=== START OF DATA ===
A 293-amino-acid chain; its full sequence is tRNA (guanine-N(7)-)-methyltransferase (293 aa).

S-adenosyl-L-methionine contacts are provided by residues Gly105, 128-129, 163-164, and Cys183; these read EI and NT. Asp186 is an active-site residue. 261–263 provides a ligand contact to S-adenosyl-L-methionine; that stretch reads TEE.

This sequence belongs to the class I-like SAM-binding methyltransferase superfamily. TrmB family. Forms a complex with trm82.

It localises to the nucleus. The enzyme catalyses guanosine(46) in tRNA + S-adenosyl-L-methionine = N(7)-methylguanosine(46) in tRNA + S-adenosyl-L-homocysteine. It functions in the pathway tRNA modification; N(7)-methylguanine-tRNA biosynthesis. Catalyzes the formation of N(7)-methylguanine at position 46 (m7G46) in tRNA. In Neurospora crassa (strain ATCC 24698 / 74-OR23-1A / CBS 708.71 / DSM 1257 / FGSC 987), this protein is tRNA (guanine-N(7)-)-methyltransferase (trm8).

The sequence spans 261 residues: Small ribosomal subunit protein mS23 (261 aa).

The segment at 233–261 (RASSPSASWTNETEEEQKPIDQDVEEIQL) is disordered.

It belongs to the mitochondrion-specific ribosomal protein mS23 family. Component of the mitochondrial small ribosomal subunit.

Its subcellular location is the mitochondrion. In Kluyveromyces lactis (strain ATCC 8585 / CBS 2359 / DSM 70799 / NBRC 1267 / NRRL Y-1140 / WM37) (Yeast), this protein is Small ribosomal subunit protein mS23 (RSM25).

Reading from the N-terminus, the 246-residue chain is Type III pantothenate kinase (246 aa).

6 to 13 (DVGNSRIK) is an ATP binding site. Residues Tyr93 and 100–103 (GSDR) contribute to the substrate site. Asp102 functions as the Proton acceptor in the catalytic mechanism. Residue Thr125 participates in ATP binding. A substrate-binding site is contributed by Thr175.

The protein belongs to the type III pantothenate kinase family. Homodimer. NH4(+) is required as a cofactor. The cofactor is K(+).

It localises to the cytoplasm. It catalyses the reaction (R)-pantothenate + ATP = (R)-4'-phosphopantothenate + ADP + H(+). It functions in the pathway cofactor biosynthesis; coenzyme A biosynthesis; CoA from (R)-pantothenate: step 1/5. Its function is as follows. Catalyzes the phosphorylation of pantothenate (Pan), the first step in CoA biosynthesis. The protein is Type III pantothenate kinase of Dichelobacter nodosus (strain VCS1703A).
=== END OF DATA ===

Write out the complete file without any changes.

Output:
A 293-amino-acid chain; its full sequence is tRNA (guanine-N(7)-)-methyltransferase (293 aa).

S-adenosyl-L-methionine contacts are provided by residues Gly105, 128-129, 163-164, and Cys183; these read EI and NT. Asp186 is an active-site residue. 261–263 provides a ligand contact to S-adenosyl-L-methionine; that stretch reads TEE.

This sequence belongs to the class I-like SAM-binding methyltransferase superfamily. TrmB family. Forms a complex with trm82.

It localises to the nucleus. The enzyme catalyses guanosine(46) in tRNA + S-adenosyl-L-methionine = N(7)-methylguanosine(46) in tRNA + S-adenosyl-L-homocysteine. It functions in the pathway tRNA modification; N(7)-methylguanine-tRNA biosynthesis. Catalyzes the formation of N(7)-methylguanine at position 46 (m7G46) in tRNA. In Neurospora crassa (strain ATCC 24698 / 74-OR23-1A / CBS 708.71 / DSM 1257 / FGSC 987), this protein is tRNA (guanine-N(7)-)-methyltransferase (trm8).

The sequence spans 261 residues: Small ribosomal subunit protein mS23 (261 aa).

The segment at 233–261 (RASSPSASWTNETEEEQKPIDQDVEEIQL) is disordered.

It belongs to the mitochondrion-specific ribosomal protein mS23 family. Component of the mitochondrial small ribosomal subunit.

Its subcellular location is the mitochondrion. In Kluyveromyces lactis (strain ATCC 8585 / CBS 2359 / DSM 70799 / NBRC 1267 / NRRL Y-1140 / WM37) (Yeast), this protein is Small ribosomal subunit protein mS23 (RSM25).

Reading from the N-terminus, the 246-residue chain is Type III pantothenate kinase (246 aa).

6 to 13 (DVGNSRIK) is an ATP binding site. Residues Tyr93 and 100–103 (GSDR) contribute to the substrate site. Asp102 functions as the Proton acceptor in the catalytic mechanism. Residue Thr125 participates in ATP binding. A substrate-binding site is contributed by Thr175.

The protein belongs to the type III pantothenate kinase family. Homodimer. NH4(+) is required as a cofactor. The cofactor is K(+).

It localises to the cytoplasm. It catalyses the reaction (R)-pantothenate + ATP = (R)-4'-phosphopantothenate + ADP + H(+). It functions in the pathway cofactor biosynthesis; coenzyme A biosynthesis; CoA from (R)-pantothenate: step 1/5. Its function is as follows. Catalyzes the phosphorylation of pantothenate (Pan), the first step in CoA biosynthesis. The protein is Type III pantothenate kinase of Dichelobacter nodosus (strain VCS1703A).